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  1. Wow. I wonder when Copeland and the company parted ways, and how he managed to keep ownership of the company.

    In a recent episode of the Splendid Table podcast, a cookbook author (the book was Fried and True, if memory serves) said it was very difficult to convince Popeyes to let them visit the mothership (as part of the research for the book). Popeyes not owning the recipe (and probably having to pay a mega penalty if they disclosed it to a third party) may have had something to do with that.

    3 Replies
    1. re: PinchOfSalt

      Looks like the chicken chain Popeye's was acquired Copelamd in 1992, while he kept control of the recipes with Diversified Foods, which he, and then his estate, owned.

      1. re: PinchOfSalt

        Many things entered into the complex. Al Copeland died after having (I think it was) five wives and quite a few children. He started with biscuits and chicken. And expanded. And that was Popeyes.

        Then the corp bought Church's fried chicken with a bridging loan from a major investment co. Then they called the bridging loan because the bond offering market changed. That put the corp into bankruptcy.

        The restaurant chain called Copelands was an early loss. Somehow he held onto the spice formulas.

        If you can search the Times Picayune, I'd expect even more details there.

        1. re: shallots

          I don't think the Picayune can give many details.. I was on the edge of that corporate fight, knowing accountants involved. Can't really say anything other than I learned not to listen to investment bankers. Al was smart to keep the recipe to himself: that's what saved him.

          I think he had gone bankrupt at least once before he hit it big with Popeye's. In the 1970s New Orleans, Popeye's was great. We used to have favorite stores at different times of day and night. The one by Hub Ford at the pumping station was excellent at 1:00AM

      2. So now the recipes will change, based upon "sourcing" and "improved value for the customer."

        8 Replies
        1. re: Kris in Beijing

          They shouldn't change really, although they certainly could. The supplier to Popeye's remains the same, only the financials (royalty payments vs. ownership) have changed. Popeye's would be cutting their own throat if they changed too much.

          1. re: mcsheridan

            You never know. McDonalds used to just do burgers and fries and now their menu is a sprawling mess because customers demanded "Heart Smart" grilled chicken caesar wraps they nobody bought. Would not surprise me that some bean counters say they need to get out of fried chicken and start acting like Chipotle and cutting their throat because the customer is always right.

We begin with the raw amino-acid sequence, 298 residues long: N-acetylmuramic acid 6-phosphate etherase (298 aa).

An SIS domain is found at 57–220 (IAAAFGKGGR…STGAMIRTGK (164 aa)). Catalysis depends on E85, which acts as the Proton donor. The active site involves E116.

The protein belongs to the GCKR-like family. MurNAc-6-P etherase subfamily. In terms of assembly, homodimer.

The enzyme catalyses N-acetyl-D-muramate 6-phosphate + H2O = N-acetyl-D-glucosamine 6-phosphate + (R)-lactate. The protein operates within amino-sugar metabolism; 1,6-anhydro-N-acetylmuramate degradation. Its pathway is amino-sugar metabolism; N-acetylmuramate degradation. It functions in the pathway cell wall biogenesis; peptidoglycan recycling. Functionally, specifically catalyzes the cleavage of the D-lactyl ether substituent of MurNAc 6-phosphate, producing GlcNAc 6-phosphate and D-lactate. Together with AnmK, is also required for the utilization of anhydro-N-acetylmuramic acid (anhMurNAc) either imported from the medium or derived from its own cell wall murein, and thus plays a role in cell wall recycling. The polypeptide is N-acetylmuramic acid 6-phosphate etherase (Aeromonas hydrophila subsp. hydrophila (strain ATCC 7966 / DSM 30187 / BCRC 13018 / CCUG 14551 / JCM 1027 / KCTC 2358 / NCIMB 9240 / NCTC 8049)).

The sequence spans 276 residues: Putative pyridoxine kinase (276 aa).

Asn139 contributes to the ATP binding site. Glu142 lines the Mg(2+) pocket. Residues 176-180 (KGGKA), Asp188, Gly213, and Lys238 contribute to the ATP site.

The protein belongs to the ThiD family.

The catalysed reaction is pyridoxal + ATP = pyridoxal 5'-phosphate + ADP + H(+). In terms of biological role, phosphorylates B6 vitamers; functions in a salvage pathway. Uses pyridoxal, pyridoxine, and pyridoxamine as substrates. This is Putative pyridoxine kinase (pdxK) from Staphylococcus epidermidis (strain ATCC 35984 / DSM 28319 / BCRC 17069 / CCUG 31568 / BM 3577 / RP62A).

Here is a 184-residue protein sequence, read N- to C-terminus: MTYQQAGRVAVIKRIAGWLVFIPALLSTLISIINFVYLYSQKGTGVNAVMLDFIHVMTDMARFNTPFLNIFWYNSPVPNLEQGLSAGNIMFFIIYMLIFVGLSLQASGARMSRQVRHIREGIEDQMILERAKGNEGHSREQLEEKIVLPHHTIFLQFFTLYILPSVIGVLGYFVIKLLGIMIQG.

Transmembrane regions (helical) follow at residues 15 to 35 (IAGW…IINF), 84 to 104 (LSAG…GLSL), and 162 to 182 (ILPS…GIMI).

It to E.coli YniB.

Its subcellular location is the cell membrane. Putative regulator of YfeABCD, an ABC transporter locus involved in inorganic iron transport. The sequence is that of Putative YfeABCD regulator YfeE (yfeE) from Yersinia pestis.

1. re: monkeyrotica

              I didn't bring my lunch today and went to McDonald's for a rare filet-o-fish. There was an almost 20 minute wait despite a 7 or 8 car line. Must be all the new menu choices. I go a fish combo, no cheese. The fish was lukewarm, the fries cold and disgusting, I threw most of them away. The only good thing was the coke, probably because I haven't had a soft drink in many months.

              Popeye's needs the original recipe, I personally find the one now below average. After much love on Chowhound I gave Popeye's another shot. The chicken was no better than ok, and the red beans and rice remind me why I don't like them, a weird texture and flavor and no sausage.

              Scratch off Popeye's and McDonalds's for at least another year.

              1. re: James Cristinian

                Where do you get your fried chicken? Because KFC is pretty vile.

                Don't think Popeyes red beans ever had sausage in it.

                1. re: monkeyrotica

                  I don't eat that much fried chicken, but if I want something close I go to Kroger, nicely spiced not overly large pieces. Really good fried chicken is destination feeding for the wifeacita and me. We like local chain original Frenchy's in Houston's Third Ward, a 30 minute drive. Frenchy's destroys Popeye's on every level, Creole seasond chicken, good beans and rice with Andouille, and smothered greens. Trips to the DMV and we do a short roadie to small town Hempstead for a mom and pop and/or a local grocery store. A suburb of Houston, Stafford has a Church's district office in the store, and I've never had bad chicken there, something I can't say for other locations. As for the Colonel, I'm often tempted to get one of those 10 piece specials, eat the skin and crust, original of course, and pick the meat of the bones and feed it to a stray dog.


                  1. re: James Cristinian

                    As far as I am concerned, KFC has been sub-par in flavour ever since Col. Sanders' voiceover ("always fresh, never frozen") was taken off their TV ads.

                    1. re: James Cristinian

                      No Krogers in DC/VA/MD. We usually do the chicken at Roy Rogers or when in Maryland, Royal Farms. For something that's made in a gas station, it's pretty awesome fresh fried chicken.



                      1. re: monkeyrotica

                        There's an Exxon in Shiner, Tx. that has a pressure cooker and when bought fresh it's as good as it get's. Shiner Brewery is just up the street. Small towns in Texas can have some real hidden gens.